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02. A Guide to Excel in Behavioural Based Interviews

Tuesday, 04 July 2017

It’s essential that we employ like-minded people who live the Barwon Health values: respect, compassion, commitment, accountability, and innovation. These values underpin who we are as an organisation; it’s what makes us unique and strive for patient centred care. Working for the community is a privilege and it is our duty as interviewers to ensure that the employees we attract are ones that live our values and can prove that by their past behaviour.

However, as soon as we say ‘Behavioural Questions’ those two words and six syllables very easily manage to confuse and challenge candidates who are asked to answer a question based on their previous experience. This article covers what a behavioural question is, how to answer it and why we interview using behavioural based questions.

What is a behavioural question?

It is a technique used by the interviewer to determine whether an applicant is suitable for a position by how they describe past behaviour.

Why do we ask behavioural questions in an interview?

Barwon Health wishes to retrieve and retain the best talent with employees whose values align with our own. The best way we can find the perfect candidate who represents these values is to ask questions based on the premise that your past behaviour is the best predictor of future behaviour. How you answer, is how we get to know you. Behavioural questions shouldn’t be a scary notion, they should be looked upon as a way you can truly tell us in an informed and practical way, that you are the best candidate for the job.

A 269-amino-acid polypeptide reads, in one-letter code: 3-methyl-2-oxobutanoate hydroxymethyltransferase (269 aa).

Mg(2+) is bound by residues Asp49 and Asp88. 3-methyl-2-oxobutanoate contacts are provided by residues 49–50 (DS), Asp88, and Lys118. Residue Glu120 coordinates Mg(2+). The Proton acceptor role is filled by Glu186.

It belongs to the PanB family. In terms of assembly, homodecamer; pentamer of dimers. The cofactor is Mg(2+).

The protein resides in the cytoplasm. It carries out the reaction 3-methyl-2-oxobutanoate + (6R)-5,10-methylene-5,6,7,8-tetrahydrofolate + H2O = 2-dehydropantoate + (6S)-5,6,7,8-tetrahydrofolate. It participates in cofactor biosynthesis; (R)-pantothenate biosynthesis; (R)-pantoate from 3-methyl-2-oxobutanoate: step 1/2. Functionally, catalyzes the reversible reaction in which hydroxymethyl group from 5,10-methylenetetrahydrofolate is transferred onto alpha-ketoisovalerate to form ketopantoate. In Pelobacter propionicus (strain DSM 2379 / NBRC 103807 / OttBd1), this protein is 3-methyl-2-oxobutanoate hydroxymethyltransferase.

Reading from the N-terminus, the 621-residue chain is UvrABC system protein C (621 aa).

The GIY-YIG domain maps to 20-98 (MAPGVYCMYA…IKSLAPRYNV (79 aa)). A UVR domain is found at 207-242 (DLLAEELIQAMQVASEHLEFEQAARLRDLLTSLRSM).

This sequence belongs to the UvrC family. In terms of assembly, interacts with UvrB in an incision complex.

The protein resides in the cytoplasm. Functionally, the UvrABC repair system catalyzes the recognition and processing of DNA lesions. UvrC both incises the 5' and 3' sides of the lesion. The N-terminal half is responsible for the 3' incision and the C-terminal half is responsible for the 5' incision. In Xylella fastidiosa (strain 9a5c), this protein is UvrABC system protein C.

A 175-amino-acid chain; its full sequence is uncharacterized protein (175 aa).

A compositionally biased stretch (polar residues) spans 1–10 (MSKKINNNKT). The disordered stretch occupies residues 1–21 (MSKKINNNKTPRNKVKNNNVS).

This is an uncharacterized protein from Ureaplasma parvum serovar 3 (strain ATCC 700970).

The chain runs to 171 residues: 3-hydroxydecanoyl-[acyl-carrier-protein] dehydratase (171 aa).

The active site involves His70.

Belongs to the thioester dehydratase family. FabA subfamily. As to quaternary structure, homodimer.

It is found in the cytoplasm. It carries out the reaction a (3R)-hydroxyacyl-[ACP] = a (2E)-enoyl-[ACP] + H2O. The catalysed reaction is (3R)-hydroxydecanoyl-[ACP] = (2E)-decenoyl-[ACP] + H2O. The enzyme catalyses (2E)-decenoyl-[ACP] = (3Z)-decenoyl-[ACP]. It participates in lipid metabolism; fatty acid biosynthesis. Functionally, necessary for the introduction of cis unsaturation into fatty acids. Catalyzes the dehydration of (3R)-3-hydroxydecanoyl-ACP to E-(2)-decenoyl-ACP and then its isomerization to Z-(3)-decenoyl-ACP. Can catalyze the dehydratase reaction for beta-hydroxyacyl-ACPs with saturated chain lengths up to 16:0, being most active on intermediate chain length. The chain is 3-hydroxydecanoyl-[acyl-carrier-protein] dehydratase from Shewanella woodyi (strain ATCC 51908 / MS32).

How do you answer a behavioural question?

Remember the STAR model and follow this as a basis to answer the behavioural question in the correct format:


Where do people go so wrong?

Unfortunately if a candidate has not entered the interview prepared to answer behavioural questions common errors involve very long answers with no specific focus on what the interviewer is asking. Numerous candidates lose track of what they are meant to be explaining and often lose sight of a past situation they were presented with.

How can you prepare?

  1. Consider your highlights and experiences in previous jobs so that you have an understanding of what you can discuss once entering the interview.
  2. Know our values; this will give insight as to what we look for in a candidate, and base your skillsets around our values.
  3. Ensure that your answer is relevant to the question being asked! Although this sounds basic it’s a common error most applicants make.

And remember…

  • Take your time – we would prefer you take the time to think out a situation you were presented with; the task at hand, the actions you took and the result of these actions. Allowing yourself to think about this will ensure that the answers you give are relevant to the question and that you are answering every element rather than a rushed vacant response.
  • Nothing is coming to your head – Ask the interviewer if he/she can come back to that question. I cannot stress how important it is to come back to a question rather than a rushed response that isn’t answering what you did in a past situation.

Behavioural questions will always be challenging but we know you are capable of answering them correctly as long as you come to an interview prepared as to what they are and how to answer them.

Tabitha Wimmer

Workforce Talent Acquisition Specialist

Barwon Health